Take this Back To The Outback Quiz to find out which character you are. We update the quiz regularly and it’s the most accurate among the other quizzes.
Parents looking for an electronic babysitter this holiday season will most likely pitch “Back to the Outback,” an Australian animated film that debuted on Netflix today, as a spin-off of “Madagascar.” Billy, do you remember those lovely flicks with the wise-cracking penguins and the hypochondriac giraffe? This is essentially the same thing. And it’s basically the same thing again. A group of animals at a sanctuary escape their keepers once more in an attempt to return to the wild, forming an unexpected family along the way.
The sanctuary in this case is in Sydney, and the destination is the Outback. Add in a “Finding Nemo”-style voyage and the timeless family film message about not judging a book by its cover, and you have a film that feels like it was crafted by a machine rather than actual people. There’s simply not enough new creative energy in this production, which is occasionally charming but also terribly programmatic. Everyone accuses Netflix of designing for the algorithm rather than for artistic purposes. These oddball animals aren’t going to help. Also, you must try to play this Back To The Outback quiz.
Back To The Outback Quiz
Maddie (Isla Fisher) is the new taipan at the Australian wildlife refuge, and she’s been thrown into something called The Danger House with the other animals that scare children into realizing that most of the natural world wants them dead. While the gorgeous koala Pretty Boy (Tim Minchin) is attracting so much attention on the property that he has an international popular webcam where people can watch him sleep, Maddie is learning a hard lesson about how looks influences what others perceive of an entire species. Denis Leary used to say that we only battled for cute animals because no one wanted to conserve cows since they can’t swim about and do cute things with their hands like otters. Maddie isn’t an otter at all.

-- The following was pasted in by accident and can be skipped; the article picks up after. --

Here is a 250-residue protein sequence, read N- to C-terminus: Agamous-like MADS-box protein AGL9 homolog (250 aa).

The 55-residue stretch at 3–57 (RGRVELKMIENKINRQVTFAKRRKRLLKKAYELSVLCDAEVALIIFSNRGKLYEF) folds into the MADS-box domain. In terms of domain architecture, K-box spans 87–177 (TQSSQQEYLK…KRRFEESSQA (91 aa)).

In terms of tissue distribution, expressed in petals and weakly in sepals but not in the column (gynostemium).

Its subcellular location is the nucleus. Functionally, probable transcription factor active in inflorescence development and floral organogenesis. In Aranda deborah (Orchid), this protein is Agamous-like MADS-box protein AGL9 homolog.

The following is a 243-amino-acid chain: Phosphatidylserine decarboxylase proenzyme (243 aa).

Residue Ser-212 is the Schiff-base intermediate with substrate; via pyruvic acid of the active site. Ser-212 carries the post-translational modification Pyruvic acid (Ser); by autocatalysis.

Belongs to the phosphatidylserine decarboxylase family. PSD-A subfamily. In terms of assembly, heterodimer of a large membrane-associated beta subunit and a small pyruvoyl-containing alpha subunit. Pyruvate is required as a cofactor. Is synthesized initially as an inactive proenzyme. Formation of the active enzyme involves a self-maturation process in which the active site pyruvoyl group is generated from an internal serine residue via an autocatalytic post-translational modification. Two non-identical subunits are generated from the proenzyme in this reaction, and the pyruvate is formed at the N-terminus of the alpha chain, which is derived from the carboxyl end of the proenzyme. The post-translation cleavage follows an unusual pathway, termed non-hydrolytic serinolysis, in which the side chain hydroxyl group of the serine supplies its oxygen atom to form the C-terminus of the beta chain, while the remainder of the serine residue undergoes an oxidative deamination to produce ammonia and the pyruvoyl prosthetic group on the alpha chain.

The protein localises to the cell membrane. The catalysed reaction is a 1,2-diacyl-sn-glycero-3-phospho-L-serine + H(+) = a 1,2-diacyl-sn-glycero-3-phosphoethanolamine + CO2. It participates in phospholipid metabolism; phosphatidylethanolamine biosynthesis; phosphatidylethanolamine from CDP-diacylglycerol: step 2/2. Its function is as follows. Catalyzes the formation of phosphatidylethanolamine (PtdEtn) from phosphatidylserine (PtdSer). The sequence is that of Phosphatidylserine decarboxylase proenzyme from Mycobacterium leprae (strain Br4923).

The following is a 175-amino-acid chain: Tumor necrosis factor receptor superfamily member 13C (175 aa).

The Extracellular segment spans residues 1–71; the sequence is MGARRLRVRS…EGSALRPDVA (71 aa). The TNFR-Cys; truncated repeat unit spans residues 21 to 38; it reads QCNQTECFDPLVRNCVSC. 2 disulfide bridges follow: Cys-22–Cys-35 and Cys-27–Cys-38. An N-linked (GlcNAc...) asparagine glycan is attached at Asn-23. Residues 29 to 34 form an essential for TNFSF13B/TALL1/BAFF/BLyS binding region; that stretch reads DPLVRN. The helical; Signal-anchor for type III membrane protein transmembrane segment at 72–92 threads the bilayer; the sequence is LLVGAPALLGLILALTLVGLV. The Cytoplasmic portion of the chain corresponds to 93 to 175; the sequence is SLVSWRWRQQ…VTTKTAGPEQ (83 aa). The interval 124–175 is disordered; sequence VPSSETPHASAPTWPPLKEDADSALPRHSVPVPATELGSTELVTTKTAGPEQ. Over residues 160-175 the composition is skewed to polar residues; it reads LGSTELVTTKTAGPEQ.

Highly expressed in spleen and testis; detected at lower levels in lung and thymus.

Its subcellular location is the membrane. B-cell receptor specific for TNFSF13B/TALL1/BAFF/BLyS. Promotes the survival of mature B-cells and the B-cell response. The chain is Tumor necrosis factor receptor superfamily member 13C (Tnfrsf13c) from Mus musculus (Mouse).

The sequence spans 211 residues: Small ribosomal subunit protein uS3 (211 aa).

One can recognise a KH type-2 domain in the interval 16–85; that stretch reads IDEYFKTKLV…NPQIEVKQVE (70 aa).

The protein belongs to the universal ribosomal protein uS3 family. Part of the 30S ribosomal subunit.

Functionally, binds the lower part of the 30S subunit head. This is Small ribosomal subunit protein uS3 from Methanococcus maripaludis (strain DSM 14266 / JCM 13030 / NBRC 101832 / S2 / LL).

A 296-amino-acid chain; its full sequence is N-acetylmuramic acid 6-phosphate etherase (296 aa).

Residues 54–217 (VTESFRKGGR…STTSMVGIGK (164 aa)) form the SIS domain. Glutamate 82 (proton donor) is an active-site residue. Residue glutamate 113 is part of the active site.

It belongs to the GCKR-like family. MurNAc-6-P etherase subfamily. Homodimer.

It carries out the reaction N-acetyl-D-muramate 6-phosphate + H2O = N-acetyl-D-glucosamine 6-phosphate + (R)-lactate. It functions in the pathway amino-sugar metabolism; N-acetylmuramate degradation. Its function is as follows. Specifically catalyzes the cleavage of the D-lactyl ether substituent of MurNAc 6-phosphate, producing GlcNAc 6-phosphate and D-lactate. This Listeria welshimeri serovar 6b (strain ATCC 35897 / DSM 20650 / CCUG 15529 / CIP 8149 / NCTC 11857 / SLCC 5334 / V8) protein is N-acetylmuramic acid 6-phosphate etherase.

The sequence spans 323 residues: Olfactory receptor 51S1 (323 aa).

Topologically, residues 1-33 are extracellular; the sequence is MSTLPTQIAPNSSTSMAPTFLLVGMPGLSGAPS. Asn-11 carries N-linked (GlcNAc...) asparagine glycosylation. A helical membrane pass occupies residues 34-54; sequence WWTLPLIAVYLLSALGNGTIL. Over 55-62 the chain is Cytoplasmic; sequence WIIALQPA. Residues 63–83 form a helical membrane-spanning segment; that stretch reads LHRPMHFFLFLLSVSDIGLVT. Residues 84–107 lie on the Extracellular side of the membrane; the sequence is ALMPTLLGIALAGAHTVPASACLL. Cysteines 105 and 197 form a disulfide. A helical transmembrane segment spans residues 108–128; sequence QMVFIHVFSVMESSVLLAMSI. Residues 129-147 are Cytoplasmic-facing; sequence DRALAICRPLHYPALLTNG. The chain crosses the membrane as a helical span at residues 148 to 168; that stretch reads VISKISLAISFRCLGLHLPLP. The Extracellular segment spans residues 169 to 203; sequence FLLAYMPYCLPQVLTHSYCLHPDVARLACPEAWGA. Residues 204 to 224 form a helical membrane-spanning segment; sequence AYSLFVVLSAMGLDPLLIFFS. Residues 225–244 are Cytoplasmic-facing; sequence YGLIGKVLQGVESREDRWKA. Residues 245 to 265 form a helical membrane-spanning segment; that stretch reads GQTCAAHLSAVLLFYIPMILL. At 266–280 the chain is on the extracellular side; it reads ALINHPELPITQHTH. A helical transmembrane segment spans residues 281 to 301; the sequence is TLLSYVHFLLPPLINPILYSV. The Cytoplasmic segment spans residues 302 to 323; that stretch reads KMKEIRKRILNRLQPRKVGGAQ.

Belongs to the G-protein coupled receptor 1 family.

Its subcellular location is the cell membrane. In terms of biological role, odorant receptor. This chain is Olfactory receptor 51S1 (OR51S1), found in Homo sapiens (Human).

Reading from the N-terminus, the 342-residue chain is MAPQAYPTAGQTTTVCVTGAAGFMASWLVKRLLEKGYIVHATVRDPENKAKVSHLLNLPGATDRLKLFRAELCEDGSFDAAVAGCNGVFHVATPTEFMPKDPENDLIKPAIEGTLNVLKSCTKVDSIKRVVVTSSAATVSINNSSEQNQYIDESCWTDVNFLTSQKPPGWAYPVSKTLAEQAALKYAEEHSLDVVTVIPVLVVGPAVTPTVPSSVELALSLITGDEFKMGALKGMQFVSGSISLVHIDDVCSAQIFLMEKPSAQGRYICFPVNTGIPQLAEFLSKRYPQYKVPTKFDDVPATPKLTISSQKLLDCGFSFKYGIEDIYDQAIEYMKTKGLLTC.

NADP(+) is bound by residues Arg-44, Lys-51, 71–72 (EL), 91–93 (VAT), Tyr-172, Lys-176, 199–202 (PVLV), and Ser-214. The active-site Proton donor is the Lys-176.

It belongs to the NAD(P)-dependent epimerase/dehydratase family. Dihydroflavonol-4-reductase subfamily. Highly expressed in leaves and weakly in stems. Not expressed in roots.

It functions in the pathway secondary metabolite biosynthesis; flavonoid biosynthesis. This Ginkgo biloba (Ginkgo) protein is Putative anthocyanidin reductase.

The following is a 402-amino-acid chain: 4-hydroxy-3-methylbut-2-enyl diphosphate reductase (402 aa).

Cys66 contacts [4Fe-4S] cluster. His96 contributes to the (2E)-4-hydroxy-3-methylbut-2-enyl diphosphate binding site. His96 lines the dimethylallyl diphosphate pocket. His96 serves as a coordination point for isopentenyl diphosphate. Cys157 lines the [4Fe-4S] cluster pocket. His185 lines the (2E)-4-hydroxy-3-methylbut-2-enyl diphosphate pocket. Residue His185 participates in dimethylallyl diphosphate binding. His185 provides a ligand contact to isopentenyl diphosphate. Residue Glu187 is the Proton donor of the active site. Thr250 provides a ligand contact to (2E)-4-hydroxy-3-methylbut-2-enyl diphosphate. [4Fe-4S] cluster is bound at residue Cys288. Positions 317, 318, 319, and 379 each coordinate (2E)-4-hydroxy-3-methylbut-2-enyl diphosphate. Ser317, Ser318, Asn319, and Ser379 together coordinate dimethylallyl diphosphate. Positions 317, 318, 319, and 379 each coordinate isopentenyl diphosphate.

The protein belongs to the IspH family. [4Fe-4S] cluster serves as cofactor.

She discovers this the hard way after expecting her trainer Chaz (Eric Bana) to show her off to the visitors, only to see him lean into snake clichés. She’s not going down without a fight, swiftly teaming together with other Danger House occupants, including a lizard (Miranda Tapsell) and a spider in heat (Guy Pearce). Pretty Boy finds himself on the journey with them as they make their way through Sydney to the Outback, hoping to remain one step ahead of Chaz and his son. Directors Clare Knight and Harry Cripps do an admirable job of instilling “Back to the Outback” with a big heart, which Fisher’s emotional performance further improves.
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The issue here is one that has arisen often in modern family entertainment, and that is how little there is underneath the repeating surface. The jokes are recycled with worrying frequency, and most of the supporting characters, with the exception of Maddie, fall flat. (Think about how well the writers of “Nemo” realized all of the characters on Marlin’s adventure and in the fish tank with Nemo.) No such luck in this case.) Chaz is a broad Steve Irwin cliché, while Pretty Boy devolves into an angry irritation as a result of being given far too much screen time.
There’s a wonderful lesson in “Back to the Outback” about not believing erroneous stereotypes about an entire species, as well as how the oppressed join together—even there’s an organization called the Ugly Secret Society—but good intentions only go so far in family entertainment. I’d like to believe that Knight, Cripps, and Netflix set out to create more than just a slimmer version of “Madagascar” to meet the demand of the giant streamer’s algorithm, but I’m not so sure.